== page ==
Case report

A 70-year-old woman was admitted to our hospital because of dyspnea on exertion and diffuse abdominal discomfort. The patient had noted one episode of melana prior to her admission. Her physical examination results showed a systolic and diastolic pressure of 110/70 mmHg, a heart rate of 106 beats/min, clear breathing sounds, and no abdominal rebounding pain, but slight tenderness over the epigastric area. Her laboratory test results revealed the following: hemoglobin level, 7.1 g/dL; mean cell volume, 66.7%; red cell distribution width, 18.8%; reticulocyte volume, 0.5%; creatinine level, 0.7 mg/dL; serum iron level, 13 μg/dL; total iron-binding capacity, 409 μg/dL; ferritin level, 5.2 ng/mL; and a positive stool occult blood test. Because of suspected iron deficiency anemia due to GI blood loss, an upper GI endoscopy was performed to identify the bleeder. Multiple round, sessile, button-like polyp lesions with a slight central depression and ulceration over the top were discovered, measuring approximately 1 cm in diameter, in the second and third portions of the duodenum (Figs. 1 A–1C). The barium study of jejunum and ileum and colonoscopy both showed negative finding. A contrast-enhanced abdominal computed tomography scan showed focal wall thickening of the duodenum (Fig. 2 ) and lymphadenopathy of the para-aortic area. A histopathological examination of the duodenal biopsy specimens from the polyp lesion showed sheets of neoplastic lymphoid infiltrate in the mucosal layer (Fig. 3 A). The immunohistochemical staining showed that the cells were positive for leukocyte common antigen, CD20 (Fig. 3 B), CD10, and nuclear B cell lymphoma (BCL-6), and were negative for CD3, CD56, CD5, CD23, chromogranin, and B cell leukemia/lymphoma-2 (BCL-2). A very high Ki-67 index (>90%; Fig. 3 C) was also observed in the tumor cells. A bone marrow biopsy was negative for tumor involvement. On the basis of these findings, the patient was diagnosed with primary duodenal BL, stage IIE, using the modified Ann Arbor staging system. Consequently, this patient received systemic chemotherapy with CHOP (cyclophosphamide, doxorubicin, vincristine, and prednisolone) every 3 weeks for 10 courses. She achieved complete remission after aggressive treatment and was still well 36 months after initial diagnosis.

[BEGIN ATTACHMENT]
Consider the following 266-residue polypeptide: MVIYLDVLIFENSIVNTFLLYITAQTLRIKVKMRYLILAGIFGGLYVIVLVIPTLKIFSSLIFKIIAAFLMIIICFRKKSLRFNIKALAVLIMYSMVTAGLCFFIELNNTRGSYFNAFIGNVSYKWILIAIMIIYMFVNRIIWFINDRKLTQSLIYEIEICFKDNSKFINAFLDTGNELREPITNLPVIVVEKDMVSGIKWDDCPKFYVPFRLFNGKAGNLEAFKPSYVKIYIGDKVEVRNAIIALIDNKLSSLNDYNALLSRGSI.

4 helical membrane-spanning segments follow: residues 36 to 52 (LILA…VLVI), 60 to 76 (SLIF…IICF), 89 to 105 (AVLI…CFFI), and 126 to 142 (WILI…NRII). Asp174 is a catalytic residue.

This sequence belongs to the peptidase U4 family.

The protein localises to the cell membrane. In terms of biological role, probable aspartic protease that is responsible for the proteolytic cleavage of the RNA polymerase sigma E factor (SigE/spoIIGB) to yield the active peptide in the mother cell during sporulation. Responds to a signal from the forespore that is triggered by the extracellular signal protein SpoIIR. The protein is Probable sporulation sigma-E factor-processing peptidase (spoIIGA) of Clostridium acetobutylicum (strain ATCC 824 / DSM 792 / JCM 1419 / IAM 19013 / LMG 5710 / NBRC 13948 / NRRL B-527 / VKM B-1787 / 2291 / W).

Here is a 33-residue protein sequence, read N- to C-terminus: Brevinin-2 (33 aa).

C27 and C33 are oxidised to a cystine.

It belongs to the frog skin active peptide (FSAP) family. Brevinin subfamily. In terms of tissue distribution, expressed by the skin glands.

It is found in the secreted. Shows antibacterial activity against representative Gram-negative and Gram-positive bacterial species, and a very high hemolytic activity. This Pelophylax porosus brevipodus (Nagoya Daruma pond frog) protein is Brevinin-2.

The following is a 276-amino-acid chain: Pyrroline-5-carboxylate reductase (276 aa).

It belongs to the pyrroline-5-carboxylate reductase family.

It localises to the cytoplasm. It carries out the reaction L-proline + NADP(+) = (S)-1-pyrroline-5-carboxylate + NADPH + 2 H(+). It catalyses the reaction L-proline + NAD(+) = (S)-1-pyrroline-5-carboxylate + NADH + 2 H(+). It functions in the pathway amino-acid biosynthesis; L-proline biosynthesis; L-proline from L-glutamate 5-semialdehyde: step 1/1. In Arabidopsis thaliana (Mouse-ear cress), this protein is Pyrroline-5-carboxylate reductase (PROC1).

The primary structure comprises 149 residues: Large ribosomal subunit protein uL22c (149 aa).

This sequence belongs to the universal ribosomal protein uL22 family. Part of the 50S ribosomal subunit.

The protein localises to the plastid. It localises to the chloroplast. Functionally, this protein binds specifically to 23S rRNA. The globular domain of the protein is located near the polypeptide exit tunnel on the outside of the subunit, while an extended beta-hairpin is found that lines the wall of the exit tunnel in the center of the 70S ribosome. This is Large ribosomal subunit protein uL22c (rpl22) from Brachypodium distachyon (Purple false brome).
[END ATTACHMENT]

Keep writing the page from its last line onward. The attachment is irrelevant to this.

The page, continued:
(A) Multiple round, sessile, button-like polyp lesions with a slight central ...


Figure 1.